The year is swiftly ebbing away, but before it does I don’t want to forget another 80th anniversary.
Earlier in 2014, we looked at the other stars of the Class of 1934, including “Flash Gordon,” “Mandrake the Magician” and “Secret Agent X-9.” Today, we’ll look at Carl Anderson’s “Henry,” which originally ran in The Saturday Evening Post starting in 1932, but it became a King Features’ strip starting 80 years ago yesterday.
Henry was a strange looking kid. He had no hair, no mouth and no expressions. His humor is pantomime. He never speaks, but the rest of the people in his world do. The gags are not always crystal clear, and Anderson, though a weathered veteran of comics production, going back to the very beginning 30+ years previous, was never above an illogically strained, contrived gag if he could get it on paper.
Anderson died in 1948, though his assistants had been doing “Henry” for years at that time. Many of you older kiddies will remember the long series of “Henry” comic books, which started in 1949 drawn by John Liney. He found that the only way to make it work for comics stories was to finally give Henry a voice, though it didn’t change the strip, leaving a “strip” Henry and a “book” Henry. Call it a Henry Schism.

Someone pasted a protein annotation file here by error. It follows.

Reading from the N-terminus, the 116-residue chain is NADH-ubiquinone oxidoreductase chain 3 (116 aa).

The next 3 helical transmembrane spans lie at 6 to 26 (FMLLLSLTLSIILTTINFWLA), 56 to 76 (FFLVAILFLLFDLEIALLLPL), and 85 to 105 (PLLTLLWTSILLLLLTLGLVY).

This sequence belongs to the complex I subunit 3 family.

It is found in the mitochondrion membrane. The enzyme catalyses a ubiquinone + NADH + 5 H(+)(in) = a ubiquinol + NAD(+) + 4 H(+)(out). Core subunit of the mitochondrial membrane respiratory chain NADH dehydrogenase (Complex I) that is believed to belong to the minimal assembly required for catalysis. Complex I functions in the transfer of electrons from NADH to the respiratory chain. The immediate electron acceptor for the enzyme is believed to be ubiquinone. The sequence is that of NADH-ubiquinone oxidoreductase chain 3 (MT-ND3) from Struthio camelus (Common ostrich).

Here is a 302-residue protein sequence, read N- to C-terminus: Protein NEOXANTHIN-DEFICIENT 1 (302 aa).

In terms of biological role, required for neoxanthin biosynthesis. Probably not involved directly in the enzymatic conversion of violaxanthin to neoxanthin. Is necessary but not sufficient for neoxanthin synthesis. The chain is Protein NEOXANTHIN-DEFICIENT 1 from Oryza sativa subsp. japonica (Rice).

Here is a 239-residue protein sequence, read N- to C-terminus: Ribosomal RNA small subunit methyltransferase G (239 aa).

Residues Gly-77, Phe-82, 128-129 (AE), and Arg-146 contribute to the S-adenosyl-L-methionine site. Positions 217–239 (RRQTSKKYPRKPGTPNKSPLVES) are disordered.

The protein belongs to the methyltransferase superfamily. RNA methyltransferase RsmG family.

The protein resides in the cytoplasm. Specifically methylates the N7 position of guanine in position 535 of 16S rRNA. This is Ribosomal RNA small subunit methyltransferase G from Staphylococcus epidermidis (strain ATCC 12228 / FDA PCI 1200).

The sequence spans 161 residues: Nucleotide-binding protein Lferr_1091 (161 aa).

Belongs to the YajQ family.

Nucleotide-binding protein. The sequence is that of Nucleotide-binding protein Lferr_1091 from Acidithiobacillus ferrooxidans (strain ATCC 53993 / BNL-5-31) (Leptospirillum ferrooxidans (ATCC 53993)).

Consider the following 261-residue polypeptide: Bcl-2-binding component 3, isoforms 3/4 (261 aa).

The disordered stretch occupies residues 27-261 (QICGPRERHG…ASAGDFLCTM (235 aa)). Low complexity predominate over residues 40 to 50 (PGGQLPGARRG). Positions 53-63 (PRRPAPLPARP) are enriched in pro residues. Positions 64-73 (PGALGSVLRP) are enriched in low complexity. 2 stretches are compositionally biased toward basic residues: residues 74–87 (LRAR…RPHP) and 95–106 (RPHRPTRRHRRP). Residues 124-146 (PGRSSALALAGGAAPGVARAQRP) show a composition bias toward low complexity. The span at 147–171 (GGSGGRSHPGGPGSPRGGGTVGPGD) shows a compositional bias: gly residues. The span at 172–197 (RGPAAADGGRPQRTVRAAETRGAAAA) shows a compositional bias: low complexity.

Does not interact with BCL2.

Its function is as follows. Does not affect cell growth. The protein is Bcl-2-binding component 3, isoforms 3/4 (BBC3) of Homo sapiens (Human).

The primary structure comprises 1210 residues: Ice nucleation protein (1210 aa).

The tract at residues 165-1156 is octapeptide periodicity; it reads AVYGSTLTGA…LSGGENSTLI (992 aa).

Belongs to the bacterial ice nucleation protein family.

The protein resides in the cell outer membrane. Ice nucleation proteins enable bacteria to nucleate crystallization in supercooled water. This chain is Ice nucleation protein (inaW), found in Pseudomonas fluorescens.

Here’s a few “Henry” items that I present to celebrate this anniversary.
Below is an answer to a comment made about last week's post.
TO MR. WHOOPEE:
“Versus” had a demented part to it: a man crushed by a colossal foot, like an ant on a sidewalk. But, other than that, Arthur has a very ordinary bunch of daily miseries to confront in his wife and family who only figuratively “squoosh” him. Sherman the giant may break his body, but Evelyn will break his soul. Some kind of philosophical point is being made by Jack Wohl, but it's not a hopeful one. It’s about being trapped. This might have made a great script for an “Outer Limits” episode.
At least, it was an unusual.